LOUISIANA - In 2020 during the landmark case of Ramos v. Louisiana, The U.S. Supreme Court ruled that non-unanimous jury verdicts were unconstitutional. A year later, inmates convicted on such juries may get a chance at a new trial.
More than 1,000 Louisiana inmates have filed for post-conviction relief following the decision of Ramos v. Louisiana. Jamila Johnson, managing attorney for the Promise of Justice Initiative Jim Crow Unanimous Jury Project says they wanted to make sure no one was left behind.
"The 1,049 post conviction relief applications that the Promise of Justice Initiative filed was in order to make sure that nobody was left behind because they couldn’t navigate the court process," Johnson said.
The more than 1,000 applications across 58 parishes would make this this largest post-conviction campaign in Louisiana history. Johnson says this monumental undertaking hasn’t been easy during the pandemic.
"So we really had to rely on phone calls, rely on written correspondents. I think our office received and responded to more than 10,000 letters over the last year," she said.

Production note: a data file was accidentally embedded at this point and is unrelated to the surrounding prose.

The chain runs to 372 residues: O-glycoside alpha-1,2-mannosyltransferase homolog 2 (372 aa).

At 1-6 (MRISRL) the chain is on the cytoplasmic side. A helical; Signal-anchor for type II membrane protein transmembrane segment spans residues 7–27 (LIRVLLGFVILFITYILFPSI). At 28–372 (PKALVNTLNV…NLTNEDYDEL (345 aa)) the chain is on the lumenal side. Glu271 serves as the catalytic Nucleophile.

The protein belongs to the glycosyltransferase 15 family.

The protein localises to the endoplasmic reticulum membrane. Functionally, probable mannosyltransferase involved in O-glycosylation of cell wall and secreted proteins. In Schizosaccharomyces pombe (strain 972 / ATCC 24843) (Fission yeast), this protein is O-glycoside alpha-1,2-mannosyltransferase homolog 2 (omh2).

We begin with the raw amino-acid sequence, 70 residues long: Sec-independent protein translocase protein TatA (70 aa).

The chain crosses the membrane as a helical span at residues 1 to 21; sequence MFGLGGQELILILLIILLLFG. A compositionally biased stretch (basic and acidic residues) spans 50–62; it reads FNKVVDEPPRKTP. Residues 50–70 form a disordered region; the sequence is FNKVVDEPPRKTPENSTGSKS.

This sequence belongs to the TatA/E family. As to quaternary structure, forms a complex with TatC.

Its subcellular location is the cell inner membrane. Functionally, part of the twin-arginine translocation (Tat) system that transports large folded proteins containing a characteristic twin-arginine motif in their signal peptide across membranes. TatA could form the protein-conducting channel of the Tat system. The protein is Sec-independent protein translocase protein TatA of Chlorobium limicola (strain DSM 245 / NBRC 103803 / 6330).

In post conviction, individuals don’t have the right to counsel or public defense. Johnson said it was important that they ensure these men and women have representation should they get new trials.
"For the majority of people who are in prison who can’t afford lawyers, we really had to step in to make sure that if a remedy is granted, that they have an opportunity to access that remedy," Johnson said.
Getting new trials will potentially come down to the outcome of another U.S. Supreme Court case, Edwards v. Vannoy, which would determine if the outcome of Ramos v. Louisiana applies retroactively.
"That case will be the supreme court’s decision about whether all of the men and women who remain in Louisiana’s prisons have the right to a new trial. However, if Edwards is not favorable, the state courts or the state legislation can still provide remedy to all of these men and women," Johnson said.
The state legislation currently has a bill that would provide a remedy to these men and women seeking post-conviction relief. House bill 346 makes it clear that someone convicted under the Jim-Crow Era law has the right to a new trial or the opportunity to go before a parole board.
The outcome of Edwards v. Vannoy is expected to be made by the U.S. Supreme court sometime in June.